[Ed.’s Note: The following was submitted by kayaking enthusiast Greg Barrington, detailing his trip down the Red River ending up in Shreveport.]
Kayaking is a seasonal activity for many people and for kayak enthusiasts like Greg Barrington, it’s a year-round sport that saw the Austin, Texas native travel the north and central part of Louisiana via the Red River.
“It would be a challenge in the winter but snakes and alligators would be in a hibernative state decreasing the risk factor. However there was still plenty of wild life to be seen. It was like being at the zoo, but with no bars."
He began his journey at the Hwy. 2 Bridge at Hosston and then paddled 190 miles southeast to Lock & Dam 2 near Marksville.
“I have Kayaked 840 miles of the Red River. It was freezing the first 3 days. The only trees with green were the Conifers. The river was running high and the air crisp and cold. The sounds of hawks screeching and fish flipping in the water would echo between the river banks. The geese would fly over in formation with their calls to each other. And deer would scatter as I came around bends in the river. There were many sand bars on which to camp. I took all my trash out with me to make it just as nice for someone else. The Beaver would slap their tails on the water if you invaded their space for long. In the early mornings I would paddle close to the banks to see one den after the other. At times beaver and nutrias would be spooked and would dart out straight at you. I had one jump from 15 feet up and almost landed in my lap. And with the size of their teeth it can be most sobering. I would paddle past rock out croppings where otter would play all day. They would make up games and were lots of fun to watch.”
He goes on to share more about his journey...
“I would talk to any fishermen I saw and asked them of their catch. Bass were running and large catfish as well. One fellow told me of a 91 lb catfish he landed that almost broke the record. And as we were talking he landed a fresh water muscle on shad on his rod. The muscle was fist size and had closed on his hook. He said he would smoke it on the grill.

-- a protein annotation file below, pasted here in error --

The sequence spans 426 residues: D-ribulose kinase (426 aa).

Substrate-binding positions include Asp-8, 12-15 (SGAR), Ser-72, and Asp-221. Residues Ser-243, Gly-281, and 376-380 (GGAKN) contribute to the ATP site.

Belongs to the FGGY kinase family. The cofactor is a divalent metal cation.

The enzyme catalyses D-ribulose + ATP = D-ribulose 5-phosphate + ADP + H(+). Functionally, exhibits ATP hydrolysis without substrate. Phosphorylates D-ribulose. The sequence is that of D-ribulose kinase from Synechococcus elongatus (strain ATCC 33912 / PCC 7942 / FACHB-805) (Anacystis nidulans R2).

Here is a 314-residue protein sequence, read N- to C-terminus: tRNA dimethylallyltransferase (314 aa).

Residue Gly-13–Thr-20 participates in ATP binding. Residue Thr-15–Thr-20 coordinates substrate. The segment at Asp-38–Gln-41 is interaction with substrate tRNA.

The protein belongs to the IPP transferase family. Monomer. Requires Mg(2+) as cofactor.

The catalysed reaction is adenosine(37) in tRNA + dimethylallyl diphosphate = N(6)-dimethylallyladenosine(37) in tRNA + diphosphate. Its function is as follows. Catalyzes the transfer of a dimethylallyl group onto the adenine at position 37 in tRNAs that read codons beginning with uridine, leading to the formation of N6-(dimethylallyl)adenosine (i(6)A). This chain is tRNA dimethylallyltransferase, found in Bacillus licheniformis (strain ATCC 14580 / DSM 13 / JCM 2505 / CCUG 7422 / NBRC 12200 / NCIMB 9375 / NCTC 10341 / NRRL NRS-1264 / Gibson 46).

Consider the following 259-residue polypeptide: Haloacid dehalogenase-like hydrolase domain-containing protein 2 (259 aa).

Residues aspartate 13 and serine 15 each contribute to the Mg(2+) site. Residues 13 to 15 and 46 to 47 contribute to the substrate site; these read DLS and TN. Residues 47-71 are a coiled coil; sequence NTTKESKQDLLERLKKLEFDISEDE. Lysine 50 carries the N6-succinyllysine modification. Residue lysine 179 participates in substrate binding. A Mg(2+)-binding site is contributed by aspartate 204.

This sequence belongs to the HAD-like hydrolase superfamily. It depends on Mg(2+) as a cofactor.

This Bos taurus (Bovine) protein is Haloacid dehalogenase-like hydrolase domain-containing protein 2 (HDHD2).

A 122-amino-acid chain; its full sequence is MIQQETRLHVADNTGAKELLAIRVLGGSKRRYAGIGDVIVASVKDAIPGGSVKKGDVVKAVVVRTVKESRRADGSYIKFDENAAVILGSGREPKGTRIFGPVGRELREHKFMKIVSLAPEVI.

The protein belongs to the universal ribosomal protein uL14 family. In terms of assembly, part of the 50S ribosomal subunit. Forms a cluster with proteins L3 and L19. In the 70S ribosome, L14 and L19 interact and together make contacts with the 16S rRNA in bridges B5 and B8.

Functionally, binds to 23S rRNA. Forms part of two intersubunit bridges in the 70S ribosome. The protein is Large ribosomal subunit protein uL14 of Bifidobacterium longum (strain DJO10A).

“Some morning the fog was so thick the visibility was 1/8 of a mile. Thanks goodness for the river channel markers. And The Red River Water Way Commission that helps make the river friendlier to navigate.
“As I paddled on I saw Pelicans and their gracefulness. They didn’t seem to have to flap their wings and much to keep flight. About sundown the river would come alive the owls hooting and the coyotes were thick the whole trip. Bring down cows and calfs every night. The cows would seek safety by bedding close to my tent. But the coyotes would still come in as close as 20 yards. I would spook them with my air horn.
“Most of the people that traveled The Red River knew of its History. So there were many a stories people shared with me. That offered a kind of Southern comfort feel. Songs would come to mind as I paddled on like 'Blue Bayou' by Linda Ronstadt and movies like 'Red River' with John Wayne and Montgomery Clift. As tugs and trains would pass they would sound their horns and wave.
“As I came around the bend, there was Shreveport a real eye opener with the Casino’s lights lighting up the sky. And the feel of vibrancy and innovative creativity filled the air. As I paddled on through Natchitoches I met a gentleman named Sunny told of Natchitoches being the oldest permanent settlement in the Louisiana Purchase. And he had a lot of interesting facts.
“Getting through the locks and dams on the Red River was Easy Breezy and the lock Operators Superior Caution to attention makes passage through these locks and dams very simple.”
He ended his journey at Lock & Dam #2 Recreational Area and concluded the Red River to be educational and spiritually up lifting.
“It was truly a great Adventure. My thanks go out to the support of my loving wife Karen Barrington and my brother-in-law Nelson Alberthal. And a special thanks out to Luke and Mike at The Red River Water Way Commission, Louisiana Department of Wildlife & Fisheries Enforcement Division, The Lock and Dam Operations Division. Also a Special Thanks out to Park Ranger Larry Baum from Marksville, Louisiana for going above and beyond the call of duty.”